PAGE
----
Stories from the Newberry Center for Renaissance Studies tells the stories that come out of the research and scholarly activities of Center for Renaissance Studies consortium members at the Newberry. In their own words, consortium faculty and students share the valuable insights they have developed, the experience they have gained, and the new questions and opportunities they have found.
At the Newberry’s Word and Image in Print and Digital Archives workshop (15 October 2021) I made exciting connections between our pre-readings, in-depth discussions with the workshop participants and leaders, and hands-on experience with archival materials including a tour of the Newberry’s digital and physical facilities, which will aid my research for two projects: The Lady’s Museum Project (a digital critical edition of Charlotte Lennox’s eighteenth-century periodical, which Karenza Sutton-Bennett and I are co-developing with support from the Canadian Society of Eighteenth Century Studies D. W. Smith Fellowship) and my dissertation (currently titled) Death Writing: Gender and Necropolitics in the Atlantic World (1650-1850).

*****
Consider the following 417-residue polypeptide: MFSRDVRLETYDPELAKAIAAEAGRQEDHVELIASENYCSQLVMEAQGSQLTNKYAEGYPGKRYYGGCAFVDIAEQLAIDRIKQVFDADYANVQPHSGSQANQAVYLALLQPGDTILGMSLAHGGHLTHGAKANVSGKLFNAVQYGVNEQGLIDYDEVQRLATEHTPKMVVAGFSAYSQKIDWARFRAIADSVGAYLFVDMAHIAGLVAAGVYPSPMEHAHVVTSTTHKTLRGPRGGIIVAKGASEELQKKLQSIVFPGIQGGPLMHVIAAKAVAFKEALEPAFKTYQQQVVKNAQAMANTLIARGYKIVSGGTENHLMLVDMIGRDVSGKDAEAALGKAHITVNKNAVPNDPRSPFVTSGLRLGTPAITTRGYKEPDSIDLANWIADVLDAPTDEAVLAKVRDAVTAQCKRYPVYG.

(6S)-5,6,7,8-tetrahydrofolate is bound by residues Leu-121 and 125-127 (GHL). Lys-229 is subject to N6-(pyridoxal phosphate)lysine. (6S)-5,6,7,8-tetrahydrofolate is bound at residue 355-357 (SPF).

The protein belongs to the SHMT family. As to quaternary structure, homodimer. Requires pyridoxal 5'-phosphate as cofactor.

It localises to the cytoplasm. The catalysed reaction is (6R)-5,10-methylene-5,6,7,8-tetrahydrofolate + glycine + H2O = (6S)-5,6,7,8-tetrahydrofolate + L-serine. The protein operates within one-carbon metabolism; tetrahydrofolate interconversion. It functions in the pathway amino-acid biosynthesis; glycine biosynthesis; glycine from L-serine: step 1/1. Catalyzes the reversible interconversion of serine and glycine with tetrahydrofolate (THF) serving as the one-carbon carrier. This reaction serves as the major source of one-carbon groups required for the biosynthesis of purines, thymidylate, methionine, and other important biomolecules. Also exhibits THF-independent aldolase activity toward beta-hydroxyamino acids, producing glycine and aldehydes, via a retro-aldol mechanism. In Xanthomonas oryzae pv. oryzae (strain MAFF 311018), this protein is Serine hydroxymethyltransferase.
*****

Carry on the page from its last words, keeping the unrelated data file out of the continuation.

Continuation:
I will apply insights to both projects, including how spatial and temporal affordances of maps and timelines – especially biographical timelines, which we saw early-modern to eighteenth-century examples of – contributed to emerging views of “the globe.” How does a life boil down to constituent parts in a biographical timeline, an emergent technology at that time? What necropower is displayed through those lives deemed worthy of such elaborate ornamentation–and which are placed at the margins? Early modern maps depicted marginalized cultures from across the globe, literally in the margins. Mapmakers placed text over Indigenous territories that were unclaimed by Europeans in a form of visual, cultural erasure.
The Word and Image workshop helped me to see necropolitics not only in texts such as obituaries, but also in images such as biographical timelines and maps. It inspired me to ask a new question, one that is important for obituarists, critics and scholars now, as it was before the invention of photography: Whose lives are told with image, not just text–and why?
Department of English
Wayne State University